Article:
Castle of the Moors
Finally we got close enough to get a great view of the Castle of the Moors. From this view, you have about 5 more minutes of walking to the ticket booth.
After the ticket booth, we had another 5 minute walk along this path to get to the main entrance.
We eventually came to the inner wall. To get past this point, you need a ticket (€10). We chose not to buy the ticket and turned around after having lunch on a bench.
We walked the 5 minutes back along the path to the Castle of the Moors ticket booth and turned left and followed the road, along with a jillion cars and busses.
About 5 minutes later we came to the entrance of the Pena Palace.
Summary: Hiking Sintra Castles
We much preferred to walk to the castles instead of getting a ride up. We were alone most of the time and the scenery was great.
It took about 15 minutes from the train station to the historic center.
From the historic center to the Castle of the Moors took us another 45 minutes or so. We took our time and looked around, so you could probably make it up faster if you wanted to.
I have done this hike before and found the exit from the train to be the most confusing part. The bus is an immediate right turn down the street that runs parallel to the train tracks if you choose to get a ride to the top.
To make the hike, go a tiny bit straight and it’s like a T on the road. Follow it to the right. (Not the immediate right as described to the bus, but the other right that heads almost straight from where you exited the station). You’ll soon hit a small roundabout- take the left on that and keep following the road until you end up in the historic Old Town.
I am older and out of shape. I thought it was a pleasant 45 minute hike after leaving town. Don’t listen to people saying it’ll take an hour or hour-and-half to do the hike or how strenuous it is. It’s a very nice hike. Not easy, but not difficult either. I saw a woman in her 60s having no trouble as well as a very heavy gentleman. So, it is a hike that a lot of regular folks can do. I did this hike in January. Don’t think it would be as nice in the middle of the summer.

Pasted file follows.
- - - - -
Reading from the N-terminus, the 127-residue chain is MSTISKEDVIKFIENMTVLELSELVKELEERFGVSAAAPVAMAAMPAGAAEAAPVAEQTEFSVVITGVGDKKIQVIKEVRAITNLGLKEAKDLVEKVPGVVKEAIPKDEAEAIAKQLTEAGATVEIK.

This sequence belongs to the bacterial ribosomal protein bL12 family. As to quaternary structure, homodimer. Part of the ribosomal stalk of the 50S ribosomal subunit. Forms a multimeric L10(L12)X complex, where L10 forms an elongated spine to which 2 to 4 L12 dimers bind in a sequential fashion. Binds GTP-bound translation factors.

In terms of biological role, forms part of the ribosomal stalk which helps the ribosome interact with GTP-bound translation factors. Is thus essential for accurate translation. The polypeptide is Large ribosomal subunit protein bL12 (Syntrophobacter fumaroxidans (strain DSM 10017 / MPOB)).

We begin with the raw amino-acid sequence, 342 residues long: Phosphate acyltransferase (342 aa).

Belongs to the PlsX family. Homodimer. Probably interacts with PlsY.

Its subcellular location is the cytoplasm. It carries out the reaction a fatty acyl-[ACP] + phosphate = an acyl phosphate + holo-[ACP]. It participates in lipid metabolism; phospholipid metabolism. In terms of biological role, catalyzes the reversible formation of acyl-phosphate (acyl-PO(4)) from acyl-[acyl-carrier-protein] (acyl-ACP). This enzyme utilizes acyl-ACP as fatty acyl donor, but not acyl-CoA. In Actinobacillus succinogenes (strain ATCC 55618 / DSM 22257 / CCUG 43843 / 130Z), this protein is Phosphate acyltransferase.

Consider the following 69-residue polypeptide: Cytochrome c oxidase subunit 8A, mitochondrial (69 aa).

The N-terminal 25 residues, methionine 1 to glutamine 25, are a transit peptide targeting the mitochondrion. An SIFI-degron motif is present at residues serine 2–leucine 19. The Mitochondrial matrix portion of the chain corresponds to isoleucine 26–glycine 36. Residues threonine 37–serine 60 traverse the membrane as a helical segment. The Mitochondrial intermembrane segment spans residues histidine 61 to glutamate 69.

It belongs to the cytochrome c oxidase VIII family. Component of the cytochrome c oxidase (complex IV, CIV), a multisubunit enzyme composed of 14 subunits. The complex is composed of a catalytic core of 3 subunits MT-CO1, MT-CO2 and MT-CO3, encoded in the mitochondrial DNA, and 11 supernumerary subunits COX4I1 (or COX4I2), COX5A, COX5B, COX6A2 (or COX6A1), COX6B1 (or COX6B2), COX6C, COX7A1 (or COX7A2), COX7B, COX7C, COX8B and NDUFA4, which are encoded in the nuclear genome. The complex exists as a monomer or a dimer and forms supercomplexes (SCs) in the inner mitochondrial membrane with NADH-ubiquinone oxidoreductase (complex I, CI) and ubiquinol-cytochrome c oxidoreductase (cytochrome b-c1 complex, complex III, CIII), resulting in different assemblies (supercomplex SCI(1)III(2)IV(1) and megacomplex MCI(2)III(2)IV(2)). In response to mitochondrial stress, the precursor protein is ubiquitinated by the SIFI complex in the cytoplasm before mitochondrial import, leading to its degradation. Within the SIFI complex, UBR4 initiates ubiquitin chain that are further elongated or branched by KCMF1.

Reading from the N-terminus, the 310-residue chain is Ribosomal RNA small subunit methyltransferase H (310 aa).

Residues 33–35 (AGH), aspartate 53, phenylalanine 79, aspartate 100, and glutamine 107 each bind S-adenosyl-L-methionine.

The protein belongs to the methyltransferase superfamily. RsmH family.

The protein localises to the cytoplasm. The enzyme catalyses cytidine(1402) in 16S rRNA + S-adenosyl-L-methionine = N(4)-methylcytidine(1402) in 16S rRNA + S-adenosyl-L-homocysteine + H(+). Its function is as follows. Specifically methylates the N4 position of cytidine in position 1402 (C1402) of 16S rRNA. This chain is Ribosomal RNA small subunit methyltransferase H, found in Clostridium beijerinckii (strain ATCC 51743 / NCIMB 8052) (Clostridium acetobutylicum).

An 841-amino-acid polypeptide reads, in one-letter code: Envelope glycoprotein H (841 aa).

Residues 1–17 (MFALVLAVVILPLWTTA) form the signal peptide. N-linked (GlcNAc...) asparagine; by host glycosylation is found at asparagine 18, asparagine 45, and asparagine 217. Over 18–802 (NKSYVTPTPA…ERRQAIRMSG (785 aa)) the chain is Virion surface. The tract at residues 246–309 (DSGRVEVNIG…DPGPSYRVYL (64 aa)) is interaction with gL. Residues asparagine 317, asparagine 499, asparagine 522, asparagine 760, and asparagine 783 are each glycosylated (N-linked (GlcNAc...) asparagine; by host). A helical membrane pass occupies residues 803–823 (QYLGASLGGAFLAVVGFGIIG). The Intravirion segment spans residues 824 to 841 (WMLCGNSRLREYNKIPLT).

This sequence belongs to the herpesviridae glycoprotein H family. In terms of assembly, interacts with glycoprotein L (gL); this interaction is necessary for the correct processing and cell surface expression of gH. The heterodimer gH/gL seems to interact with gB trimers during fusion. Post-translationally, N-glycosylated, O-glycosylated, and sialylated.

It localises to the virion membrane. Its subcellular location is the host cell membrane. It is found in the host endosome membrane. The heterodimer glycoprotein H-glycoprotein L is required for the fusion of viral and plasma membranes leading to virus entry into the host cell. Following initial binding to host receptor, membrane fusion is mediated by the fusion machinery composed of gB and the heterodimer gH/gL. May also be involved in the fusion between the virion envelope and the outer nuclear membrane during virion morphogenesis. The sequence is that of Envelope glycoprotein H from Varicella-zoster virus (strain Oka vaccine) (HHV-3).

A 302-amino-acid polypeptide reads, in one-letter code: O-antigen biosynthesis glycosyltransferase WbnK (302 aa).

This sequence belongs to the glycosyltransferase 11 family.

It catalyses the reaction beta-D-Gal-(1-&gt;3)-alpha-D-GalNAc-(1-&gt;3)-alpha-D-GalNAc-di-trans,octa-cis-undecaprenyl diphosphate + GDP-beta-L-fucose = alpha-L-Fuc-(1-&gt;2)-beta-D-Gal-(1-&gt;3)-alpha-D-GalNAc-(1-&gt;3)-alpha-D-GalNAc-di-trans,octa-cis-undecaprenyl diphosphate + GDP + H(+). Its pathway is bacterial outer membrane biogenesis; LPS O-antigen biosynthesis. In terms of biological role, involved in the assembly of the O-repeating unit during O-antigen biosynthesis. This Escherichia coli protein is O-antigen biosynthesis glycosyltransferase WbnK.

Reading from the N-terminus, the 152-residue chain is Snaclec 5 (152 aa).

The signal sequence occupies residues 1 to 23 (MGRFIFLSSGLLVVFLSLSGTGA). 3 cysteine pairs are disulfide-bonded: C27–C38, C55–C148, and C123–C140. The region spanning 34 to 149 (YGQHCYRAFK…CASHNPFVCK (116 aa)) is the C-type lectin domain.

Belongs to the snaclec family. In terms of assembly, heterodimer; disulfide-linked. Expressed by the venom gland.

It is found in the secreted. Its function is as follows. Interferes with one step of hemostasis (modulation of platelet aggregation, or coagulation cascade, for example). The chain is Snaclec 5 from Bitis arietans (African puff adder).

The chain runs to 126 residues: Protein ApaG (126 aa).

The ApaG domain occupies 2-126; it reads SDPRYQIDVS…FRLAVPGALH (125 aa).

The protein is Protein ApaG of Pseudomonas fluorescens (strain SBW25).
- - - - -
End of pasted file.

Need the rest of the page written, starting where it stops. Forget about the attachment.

Dee, thanks for the additional insight. Yes, I found exiting the train to be very confusing. It’s one of the reasons I wanted to write this post and a reason I used a lot of pictures.
Additionally, we were told how long and hard the climb was, but we too did not find it that difficult, though it was uphill most of the way.
Finally, we went in January also, and the weather was nice and cool, so yes, in the middle of the summer it may be much different.
Thanks for reading.
Excellent photos! Thanks for sharing!
Someone called onemillionphotographs must know a thing or two about photos, so that’s a big compliment. Thanks.
Thank you so much for the detailed description of the town and the hike. My wife and I went there in early March 2020 and it was a piece of cake following the direction as described.
We did take the trail across the road from Palacio de Seteais (Seteais Trail). It was a rugged narrow trail through thick vegetation. We did not encounter any other hikers until after we got to the main road leading up to Pena Palace. It was an interesting, strenuous hike and we enjoyed the solitude among different types of trees/flowers.
Thanks again for sharing!
Hoang, I am glad you found the post useful. I wanted others to have an easier time than I had. Was the Seteais Trail easy to follow?
I got an error on the initial reply so my apologies if this is a duplicate.
The first 1/3 part of the trail was easy to follow. After getting to the main road, you can either follow the road (having to dodge traffic), or cut across the road to head straight up and bypass some of the switchbacks. We did a little of each. There were markings, but they were difficult to see.
We enjoyed the adventure, but would recommend staying on the road after coming out of the woods.
Thanks Hoang. Between the two of us hopefully we can help others do the hikes more easily.